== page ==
4. To demonstrate to elementary students that teaching is also a masculine career and that men can work together with women as equals (Cushman, 2006)


Cushman, P. (2005). Let’s hear it from the males: Issues facing male primary school teachers. Teaching and teacher education21(3), 227-240.
Cushman, P. (2006). It’s just not a real bloke’s job: Male teachers in the primary school. Asia‐Pacific Journal of Teacher Education33(3), 321-338.
Deliyanni-Kouimtzi (2008). Educators and Gender. Athens: Research Centre for Gender Equality.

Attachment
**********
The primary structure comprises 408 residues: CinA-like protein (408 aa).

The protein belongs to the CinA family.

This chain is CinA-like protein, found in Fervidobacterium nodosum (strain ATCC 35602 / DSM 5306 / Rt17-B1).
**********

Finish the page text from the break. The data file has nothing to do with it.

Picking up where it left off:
European Union (2018). 2018 Report on equality between women and men in the EU.
Eurostat (2016). Women teachers largely over-represented in primary education in the EU.
Louise Roberts (2017). The daily telegraphs: Anti-men critics are driving male teachers to extinction.
Snyder, T., Hoffman, C. M., & Geddes, C. M. (1996). National center for educational statistics: Digest of educational statistics. Washington, DC: US Department of Education, Office of Educational and Improvement.
Theobald (1996). Knowing women: Origins of Women’s Education in Nineteenth-Century Australia. Melbourne: Cambridge University Press.

Eleftherios Baltzidis